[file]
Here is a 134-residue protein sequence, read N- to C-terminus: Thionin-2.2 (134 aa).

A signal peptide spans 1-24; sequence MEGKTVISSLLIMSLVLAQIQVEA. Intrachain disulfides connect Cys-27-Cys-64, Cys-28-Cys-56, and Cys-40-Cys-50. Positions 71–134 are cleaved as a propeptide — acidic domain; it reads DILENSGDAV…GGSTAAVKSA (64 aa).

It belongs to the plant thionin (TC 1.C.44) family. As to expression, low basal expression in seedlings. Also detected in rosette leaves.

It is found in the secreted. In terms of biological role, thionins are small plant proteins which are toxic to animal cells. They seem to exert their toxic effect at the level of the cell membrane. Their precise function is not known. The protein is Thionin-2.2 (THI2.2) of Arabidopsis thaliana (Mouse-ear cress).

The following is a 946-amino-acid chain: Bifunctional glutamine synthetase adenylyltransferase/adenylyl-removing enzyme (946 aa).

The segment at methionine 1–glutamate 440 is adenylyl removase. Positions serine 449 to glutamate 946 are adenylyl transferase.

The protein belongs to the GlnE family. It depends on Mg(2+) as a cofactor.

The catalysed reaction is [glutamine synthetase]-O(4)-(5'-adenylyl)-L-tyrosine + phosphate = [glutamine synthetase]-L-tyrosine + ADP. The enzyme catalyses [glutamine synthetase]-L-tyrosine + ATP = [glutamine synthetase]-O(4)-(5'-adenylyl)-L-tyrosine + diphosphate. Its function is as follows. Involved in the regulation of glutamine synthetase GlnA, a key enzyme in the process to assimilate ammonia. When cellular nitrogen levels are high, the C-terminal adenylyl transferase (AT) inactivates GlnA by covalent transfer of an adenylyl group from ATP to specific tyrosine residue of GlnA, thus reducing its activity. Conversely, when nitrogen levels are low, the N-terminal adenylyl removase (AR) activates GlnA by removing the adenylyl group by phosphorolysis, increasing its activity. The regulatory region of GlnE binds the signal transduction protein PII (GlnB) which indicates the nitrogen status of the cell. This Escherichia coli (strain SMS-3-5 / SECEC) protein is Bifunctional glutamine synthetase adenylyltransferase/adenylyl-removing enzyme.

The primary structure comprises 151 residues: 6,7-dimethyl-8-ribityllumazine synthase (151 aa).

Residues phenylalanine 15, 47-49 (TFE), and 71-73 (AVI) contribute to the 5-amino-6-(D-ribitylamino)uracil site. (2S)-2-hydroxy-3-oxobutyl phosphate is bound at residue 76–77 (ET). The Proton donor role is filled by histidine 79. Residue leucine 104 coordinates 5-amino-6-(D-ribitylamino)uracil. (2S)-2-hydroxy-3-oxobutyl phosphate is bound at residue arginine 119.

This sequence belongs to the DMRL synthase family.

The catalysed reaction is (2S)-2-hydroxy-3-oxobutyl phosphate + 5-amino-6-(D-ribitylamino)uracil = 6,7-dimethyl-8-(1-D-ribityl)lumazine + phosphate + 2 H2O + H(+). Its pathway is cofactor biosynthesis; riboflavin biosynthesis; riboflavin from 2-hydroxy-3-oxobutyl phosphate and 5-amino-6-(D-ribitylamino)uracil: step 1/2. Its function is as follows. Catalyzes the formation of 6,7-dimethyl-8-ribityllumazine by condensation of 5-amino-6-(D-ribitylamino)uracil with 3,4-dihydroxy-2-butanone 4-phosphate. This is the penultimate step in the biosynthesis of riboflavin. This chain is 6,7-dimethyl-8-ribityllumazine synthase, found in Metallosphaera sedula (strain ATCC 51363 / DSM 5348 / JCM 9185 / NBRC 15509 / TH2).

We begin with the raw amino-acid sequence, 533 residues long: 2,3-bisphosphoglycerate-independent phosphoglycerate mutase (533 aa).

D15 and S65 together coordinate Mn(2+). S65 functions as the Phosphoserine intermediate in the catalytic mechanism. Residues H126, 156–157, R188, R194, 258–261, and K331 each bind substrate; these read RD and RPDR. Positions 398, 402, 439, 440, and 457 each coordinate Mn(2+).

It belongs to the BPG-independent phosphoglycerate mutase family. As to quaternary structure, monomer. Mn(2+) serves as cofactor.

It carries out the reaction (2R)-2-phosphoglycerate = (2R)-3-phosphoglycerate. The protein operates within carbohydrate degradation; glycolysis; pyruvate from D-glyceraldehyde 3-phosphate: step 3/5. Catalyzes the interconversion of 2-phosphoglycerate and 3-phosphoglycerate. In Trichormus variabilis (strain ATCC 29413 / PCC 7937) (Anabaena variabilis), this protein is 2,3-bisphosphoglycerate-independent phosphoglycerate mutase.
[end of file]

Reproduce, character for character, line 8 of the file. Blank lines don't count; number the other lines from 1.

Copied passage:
The catalysed reaction is [glutamine synthetase]-O(4)-(5'-adenylyl)-L-tyrosine + phosphate = [glutamine synthetase]-L-tyrosine + ADP. The enzyme catalyses [glutamine synthetase]-L-tyrosine + ATP = [glutamine synthetase]-O(4)-(5'-adenylyl)-L-tyrosine + diphosphate. Its function is as follows. Involved in the regulation of glutamine synthetase GlnA, a key enzyme in the process to assimilate ammonia. When cellular nitrogen levels are high, the C-terminal adenylyl transferase (AT) inactivates GlnA by covalent transfer of an adenylyl group from ATP to specific tyrosine residue of GlnA, thus reducing its activity. Conversely, when nitrogen levels are low, the N-terminal adenylyl removase (AR) activates GlnA by removing the adenylyl group by phosphorolysis, increasing its activity. The regulatory region of GlnE binds the signal transduction protein PII (GlnB) which indicates the nitrogen status of the cell. This Escherichia coli (strain SMS-3-5 / SECEC) protein is Bifunctional glutamine synthetase adenylyltransferase/adenylyl-removing enzyme.